Boris Nemtsov, an outspoken critic of President Vladimir Putin, was shot dead on a Moscow street last week. Political opponents in Russia know they are living dangerously. Russian propaganda suppresses contradictory statements and many say the country is ruled by insecurity, suspicion and fear. Is Nemtsov’s assassination symbolic of troubling political developments?
The people of Russia seem to be split into two irreconcilable camps, Putin supporters and his critics. Independent media are almost non-existent in Russia, making it hard for people to form their own political opinions. Critics say the Kremlin is trying to establish a political climate in which people believe anything is possible and are therefore open to wild conspiracy theories.
The fact remains: demonstrators are arrested and taken into custody by the Russian police and Putin opponents receive jail sentences in dubious trials. There has been a series of unsolved murders of government opponents, including journalist Natalya Estemirova and Anna Politkovskaya.
Were the shootings commissioned by the Kremlin? Could Putin benefit from his critics’ deaths? Or are these murders carried out by forces seeking to destabilize the Russian establishment? Perhaps by political extremists who are creating a climate of fear to suit their own means? Are conflicts being instrumentalized to secure power? And how does this bode for Russian society?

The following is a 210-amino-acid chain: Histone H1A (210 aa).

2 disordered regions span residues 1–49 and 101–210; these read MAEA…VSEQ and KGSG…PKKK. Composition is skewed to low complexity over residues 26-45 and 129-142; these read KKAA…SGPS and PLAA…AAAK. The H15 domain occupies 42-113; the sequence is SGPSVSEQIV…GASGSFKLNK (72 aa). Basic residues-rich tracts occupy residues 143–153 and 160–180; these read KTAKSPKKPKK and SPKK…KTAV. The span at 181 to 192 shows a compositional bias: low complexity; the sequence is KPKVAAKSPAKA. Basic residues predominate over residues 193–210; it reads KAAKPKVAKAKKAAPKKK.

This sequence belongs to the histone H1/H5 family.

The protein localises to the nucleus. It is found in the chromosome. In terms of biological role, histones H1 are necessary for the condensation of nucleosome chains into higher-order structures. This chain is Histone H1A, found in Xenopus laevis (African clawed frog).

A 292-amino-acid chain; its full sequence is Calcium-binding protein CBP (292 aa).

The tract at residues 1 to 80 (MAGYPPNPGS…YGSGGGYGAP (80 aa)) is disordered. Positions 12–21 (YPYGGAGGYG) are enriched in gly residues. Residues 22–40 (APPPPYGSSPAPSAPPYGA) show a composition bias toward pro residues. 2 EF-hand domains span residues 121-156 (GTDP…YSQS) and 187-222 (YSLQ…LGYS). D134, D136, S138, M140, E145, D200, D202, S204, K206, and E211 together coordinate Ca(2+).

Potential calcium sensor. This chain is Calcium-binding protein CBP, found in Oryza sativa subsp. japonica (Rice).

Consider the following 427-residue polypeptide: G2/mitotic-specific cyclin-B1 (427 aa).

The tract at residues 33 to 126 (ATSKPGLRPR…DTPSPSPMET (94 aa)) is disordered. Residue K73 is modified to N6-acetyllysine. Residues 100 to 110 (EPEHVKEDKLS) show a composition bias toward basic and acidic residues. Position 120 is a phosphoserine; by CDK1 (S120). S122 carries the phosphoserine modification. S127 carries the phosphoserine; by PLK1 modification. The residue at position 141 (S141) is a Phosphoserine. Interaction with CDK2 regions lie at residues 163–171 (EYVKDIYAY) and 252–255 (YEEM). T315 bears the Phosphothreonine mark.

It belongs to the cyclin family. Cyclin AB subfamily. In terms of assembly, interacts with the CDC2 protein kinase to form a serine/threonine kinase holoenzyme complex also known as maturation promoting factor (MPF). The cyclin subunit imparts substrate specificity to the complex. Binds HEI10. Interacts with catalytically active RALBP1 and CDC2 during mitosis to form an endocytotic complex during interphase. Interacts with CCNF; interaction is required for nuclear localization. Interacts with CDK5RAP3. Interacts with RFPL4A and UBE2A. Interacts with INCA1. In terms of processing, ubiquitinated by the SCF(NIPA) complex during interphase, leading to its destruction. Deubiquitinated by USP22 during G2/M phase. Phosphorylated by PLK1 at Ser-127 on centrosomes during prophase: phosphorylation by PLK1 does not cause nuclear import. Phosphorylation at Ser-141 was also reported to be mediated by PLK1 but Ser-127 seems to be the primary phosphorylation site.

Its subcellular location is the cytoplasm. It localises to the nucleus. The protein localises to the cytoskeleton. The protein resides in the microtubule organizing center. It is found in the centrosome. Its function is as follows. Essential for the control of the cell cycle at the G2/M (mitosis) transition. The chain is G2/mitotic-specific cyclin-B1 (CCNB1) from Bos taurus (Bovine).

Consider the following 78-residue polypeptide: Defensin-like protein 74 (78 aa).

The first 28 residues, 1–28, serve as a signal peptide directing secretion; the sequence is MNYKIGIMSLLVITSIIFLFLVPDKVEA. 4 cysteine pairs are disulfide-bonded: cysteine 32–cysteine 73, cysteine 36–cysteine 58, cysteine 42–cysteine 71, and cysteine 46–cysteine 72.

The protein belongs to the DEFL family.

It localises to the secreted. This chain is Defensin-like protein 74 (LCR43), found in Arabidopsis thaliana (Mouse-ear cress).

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Christian F. Trippe - is a Special Correspondent for Deutsche Welle, reporting regularly from Moscow. He was head of DW’s Moscow bureau between 2002 and 2007. He has been with DW since 1993, including stints as head of bureau in Brussels and Berlin.
Anton Troianovski - is a US-american journalist of Russian Origin. He works as correspondent for the Wall Street Journal. Anton Troianovski is regularly visiting Ukraine and Russia. Before moving to Germany he worked for the newspaper from New York and Washington. He also has reported from Moscow for The Washington Post and The Associated Press.
Anthony Paterson - He began his career as a journalist in London and has worked as a foreign correspondent from Paris, Warsaw, Vienna and Berlin. He covered the rise of the Solidarity trade union in Poland for the American news agency UPI and the fall of the Berlin Wall for the BBC. He is now the Berlin correspondent for the London daily newspaper The Independent.